The original Gothic exterior was destroyed in 1587 so that it could be replaced by the styling of the High Renaissance. However, this vision died prematurely with its patron, the Grand Duke Francesco de Medici, and the funding to build the neo-Gothic façade that we see today was not found until the 19th Century. The Campanile (bell tower) was built according to Giotto's designs in 1334, and is an elegant prop to Brunelleschi's stout Cathedral. The tower is decorated with two garlands of bas-reliefs, strung around its pink, white and green marble façade. Above, sculptures of the Prophets and Sybils, carved by Donatello, look down upon the city below.

The Campanile can also be climbed for the magnificent views over the square and the adjacent cathedral. The neighbouring Baptistry, with its famous doors designed by Lorenzo Ghiberti, is one of Florence's oldest buildings and was originally a pagan temple. The gilded brass doors, dubbed the 'Gates of Paradise', were commissioned in 1401 to mark Florence's deliverance from the plague. The original panels are in the Museo dell'Opera del Duomo (the Duomo Works Museum), which exists largely to safeguard the sculptures removed from the doors and niches around the Piazza del Duomo. The museum also contains the machines used in the construction of the cathedral's dome, and has displays devoted to the problematic construction of the cathedral's façade. A room containing Ghiberti's baptistry doors provides an opportunity to closely examine the stiacciatorelief technique used.

Other noteworthy artefacts found in the museum include Michelangelo's Pieta, the carved figures of Donatello's Prophetsas well as his Magdalenesculpture. In the anteroom are Andrea Pisano's panels from the first few levels of the bell tower.

The Ponte Vecchio's status as the oldest bridge in Florence saved it from destruction during the Nazi retreat from Italy in 1944. They defied orders to blow up the stately bridge straddling the Arno River and bombed the ancient buildings on the either side of it instead. The Arno Flood of 1966 also tested the bridge's resilience, and swept parts of it away in its powerful current. The most affected sections were the iconic overhanging shops belonging to the gold and silversmiths. In 1593 the original tenants - butchers, tanners and blacksmiths - were evicted from the workshops because of the noise and stench they created. To one side of the bridge is the majestic bust of the most famous Florentine goldsmith, Benvenuto Cellini. Perched above the shops is a secret passageway, the Vasari Corridor, providing an elevated link to the Palazzo Pitti via the Uffizi. It was the private walkway of the Medicis who could move between the various residences without having to rub shoulders with the riff raff.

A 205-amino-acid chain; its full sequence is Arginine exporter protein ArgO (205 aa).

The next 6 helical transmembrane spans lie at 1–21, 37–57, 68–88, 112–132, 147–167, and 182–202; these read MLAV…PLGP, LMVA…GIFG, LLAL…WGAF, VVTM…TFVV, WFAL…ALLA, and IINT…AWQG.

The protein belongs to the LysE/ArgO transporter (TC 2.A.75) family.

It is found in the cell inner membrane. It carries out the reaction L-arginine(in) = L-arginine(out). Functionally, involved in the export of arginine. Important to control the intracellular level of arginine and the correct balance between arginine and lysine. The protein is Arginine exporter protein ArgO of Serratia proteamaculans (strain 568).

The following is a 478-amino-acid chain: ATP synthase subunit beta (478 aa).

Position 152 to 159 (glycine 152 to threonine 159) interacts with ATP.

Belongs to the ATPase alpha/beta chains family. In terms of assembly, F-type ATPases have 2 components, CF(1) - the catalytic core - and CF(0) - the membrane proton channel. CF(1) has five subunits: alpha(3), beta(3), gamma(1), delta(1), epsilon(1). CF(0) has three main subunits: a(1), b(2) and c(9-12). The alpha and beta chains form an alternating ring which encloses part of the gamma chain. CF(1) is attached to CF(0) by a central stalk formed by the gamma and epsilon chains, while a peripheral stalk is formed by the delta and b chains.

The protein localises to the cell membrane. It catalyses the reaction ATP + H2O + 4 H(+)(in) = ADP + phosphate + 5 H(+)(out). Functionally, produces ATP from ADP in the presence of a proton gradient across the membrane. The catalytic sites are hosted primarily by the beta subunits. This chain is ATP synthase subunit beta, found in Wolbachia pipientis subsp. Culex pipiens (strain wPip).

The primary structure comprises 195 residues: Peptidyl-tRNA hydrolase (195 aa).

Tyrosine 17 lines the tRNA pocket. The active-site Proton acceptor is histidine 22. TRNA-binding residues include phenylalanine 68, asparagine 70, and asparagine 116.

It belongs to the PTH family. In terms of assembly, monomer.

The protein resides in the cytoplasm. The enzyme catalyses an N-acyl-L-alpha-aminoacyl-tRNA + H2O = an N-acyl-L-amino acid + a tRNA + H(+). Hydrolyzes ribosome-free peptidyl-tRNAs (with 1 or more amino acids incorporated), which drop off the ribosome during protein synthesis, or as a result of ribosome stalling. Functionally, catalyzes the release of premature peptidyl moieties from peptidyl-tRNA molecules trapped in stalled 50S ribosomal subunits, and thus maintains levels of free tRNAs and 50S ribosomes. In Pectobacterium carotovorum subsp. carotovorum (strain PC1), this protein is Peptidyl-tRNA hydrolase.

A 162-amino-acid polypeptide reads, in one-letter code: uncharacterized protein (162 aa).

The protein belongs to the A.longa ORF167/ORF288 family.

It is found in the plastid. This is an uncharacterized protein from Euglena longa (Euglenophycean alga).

Santa Croce, a magnificent Gothic church built in 1294, contains the tombs of many celebrated Florentines such as Michelangelo, Galileo, Ghiberti and Machiavelli. The Gothic interior is graced by the radiant frescoes of Giotto and his pupil Taddeo Gaddi, and integrated into the cloister next to the church is Brunelleschi's Pazzi Chapel( Cappella de' Pazzi). When Lord Byron first laid eyes on the church he declared himself 'drunk with beauty'.

Michelangelo's Davidstands self-assured above the crowds that flock to admire him at the Accademia Gallery. In the hallway leading up to the famous sculpture are further examples of Michelangelo's genius in the figures of the four Prisoners. The statues were deliberately left unfinished, revealing the marble in its unfashioned state.

This Gothic Palazzo shelters a treasured national collection of Renaissance sculpture. Before its renovation to become Italy's first national museum, the building, constructed in 1255, functioned as a town hall, private residence and prison. An extensive collection of decorative art is on display, in addition to the magnificent sculptures of Michelangelo, Donatello, Giambologna and Cellini. The Palazzo's inner courtyard is ornamented with numerous coats of arms and the grand stairwell leading to the second-story loggiaoverflows with bronze birds created for the Medici's gardens. Other notable displays include an Islamic collection, an assortment of ivories (the largest collection in the world) and 16th-century majolica porcelain from Urbino, Faenza and Florence.

The Uffizi is one of the world's greatest art galleries, with a collection of Renaissance paintings that includes the works of Giotto, Masaccio, Paolo Ucello, Sandro Botticelli, Leonardo da Vinci, Michelangelo, Titian and Caravaggio. The collection is housed on the top floor of a building designed as the offices ( uffizi) of the Medici, commissioned by Duke Cosimo I. From 1581, Cosimo's heirs used the upper storey to display the Medici art treasures. Ancient Greek and Roman sculptures line the inner corridors of the gallery and a series of rooms jut off from here, showcasing the chronological development of Florentine art from Gothic to High Renaissance and beyond. The scale and magnitude of the collection may need to be enjoyed over two visits. Rooms 1-15 (Florentine Renaissance) could be explored more thoroughly on the first trip and on the next visit one could concentrate on rooms 16 to 45 (from High Renaissance to later Italian and European paintings).